Concerned about inclusive access textbooks and other course materials at your school? You should be. Inclusive access platforms have come under fire because they force students to pay to do homework and take quizzes, eliminate student choice and ultimately cost an average of 103% more than alternatives like used textbooks, ebooks, rentals and access codes.
U.S. Department of Education regulations state students have the right to opt out of inclusive access, but those regulations don't do enough to protect students.
Colleges and universities can still require students to pay for inclusive access if the content or technology isn't available anywhere else. Homework, quizzes and exams likely fall under that category, so if you don't pony up for inclusive access you risk failing your classes.
In short, you have the right to opt out but not the right to demand alternative assessments. What's a budget-strapped college kid to do?
Though many colleges offer a way to opt out (which typically means sending an email), your best bet is to start by asking your professors if you can use an alternative, free format to complete your assignments and quizzes.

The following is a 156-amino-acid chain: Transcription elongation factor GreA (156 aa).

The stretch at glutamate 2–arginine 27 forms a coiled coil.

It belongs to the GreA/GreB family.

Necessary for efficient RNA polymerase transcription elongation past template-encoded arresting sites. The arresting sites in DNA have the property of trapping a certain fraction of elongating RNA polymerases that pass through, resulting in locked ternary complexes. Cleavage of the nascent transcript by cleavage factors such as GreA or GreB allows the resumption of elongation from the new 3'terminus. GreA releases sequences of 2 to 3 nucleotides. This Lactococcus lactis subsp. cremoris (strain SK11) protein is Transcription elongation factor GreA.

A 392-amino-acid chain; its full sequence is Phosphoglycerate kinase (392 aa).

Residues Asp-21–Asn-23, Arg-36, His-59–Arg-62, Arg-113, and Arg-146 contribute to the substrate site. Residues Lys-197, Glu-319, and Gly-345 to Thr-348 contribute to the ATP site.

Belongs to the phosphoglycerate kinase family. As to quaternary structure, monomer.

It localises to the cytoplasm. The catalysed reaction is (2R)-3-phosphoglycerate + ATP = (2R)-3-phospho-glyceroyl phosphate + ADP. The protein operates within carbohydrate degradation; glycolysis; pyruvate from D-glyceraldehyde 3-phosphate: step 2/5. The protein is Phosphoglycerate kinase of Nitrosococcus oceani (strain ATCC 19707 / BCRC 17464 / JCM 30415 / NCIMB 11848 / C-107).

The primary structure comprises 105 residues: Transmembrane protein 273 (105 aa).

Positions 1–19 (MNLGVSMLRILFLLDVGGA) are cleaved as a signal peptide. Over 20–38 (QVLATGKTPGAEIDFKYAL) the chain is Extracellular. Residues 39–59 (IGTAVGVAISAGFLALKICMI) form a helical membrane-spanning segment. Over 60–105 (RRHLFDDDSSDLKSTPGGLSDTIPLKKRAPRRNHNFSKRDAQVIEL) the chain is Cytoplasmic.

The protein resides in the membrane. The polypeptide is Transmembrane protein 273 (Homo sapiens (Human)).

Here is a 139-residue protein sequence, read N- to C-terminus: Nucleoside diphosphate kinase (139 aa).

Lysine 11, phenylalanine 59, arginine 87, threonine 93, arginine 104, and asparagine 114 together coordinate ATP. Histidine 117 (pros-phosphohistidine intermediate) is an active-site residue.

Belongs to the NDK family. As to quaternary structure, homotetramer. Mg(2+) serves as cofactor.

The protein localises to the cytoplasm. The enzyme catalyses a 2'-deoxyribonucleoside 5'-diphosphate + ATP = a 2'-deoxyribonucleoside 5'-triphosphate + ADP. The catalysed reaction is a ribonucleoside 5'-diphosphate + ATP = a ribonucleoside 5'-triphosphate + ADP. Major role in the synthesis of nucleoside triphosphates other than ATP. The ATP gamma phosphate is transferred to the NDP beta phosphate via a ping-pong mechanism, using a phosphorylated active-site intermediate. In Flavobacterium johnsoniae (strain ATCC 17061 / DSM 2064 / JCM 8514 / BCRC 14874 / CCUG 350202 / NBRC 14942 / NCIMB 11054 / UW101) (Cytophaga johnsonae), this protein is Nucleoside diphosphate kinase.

A little diplomacy goes a long way: remember, your professors are the ones grading your work, so they can have a major influence on your future. You're also asking them to take on extra work, since they'll need to prepare alternative assignments and grade them manually.
Here's a script you can use in person or via email:
Dear [PROFESSOR'S NAME],
I received my syllabus today and saw our required material includes [NAME OF INCLUSIVE ACCESS PLATFORM]. I'm anxious to dig in and begin learning, but I'm concerned that digital access is not a good fit for my learning style. Paying for it would also cause financial hardship as I am unable to afford the fees.
I'm really looking forward to taking your class, so I'm wondering if it would be possible for me to buy the material from my own sources and if there is a free alternative I can use to complete my homework and assessments without jeopardizing my grade. I realize I'm asking you to grade my work outside of [PLATFORM], but it would go a long way toward helping me learn and maintain my budget.
I'm grateful for your consideration.
Contact each professor individually. For each that agrees, you can then contact your school and opt out of inclusive access for those courses.
If you can't convince professors to offer alternative materials, you can consider dropping the class and seeking similar courses taught by professors who are willing to work with you. It's the best way to avoid the pitfalls of inclusive access, reclaim student choice and save money on textbooks.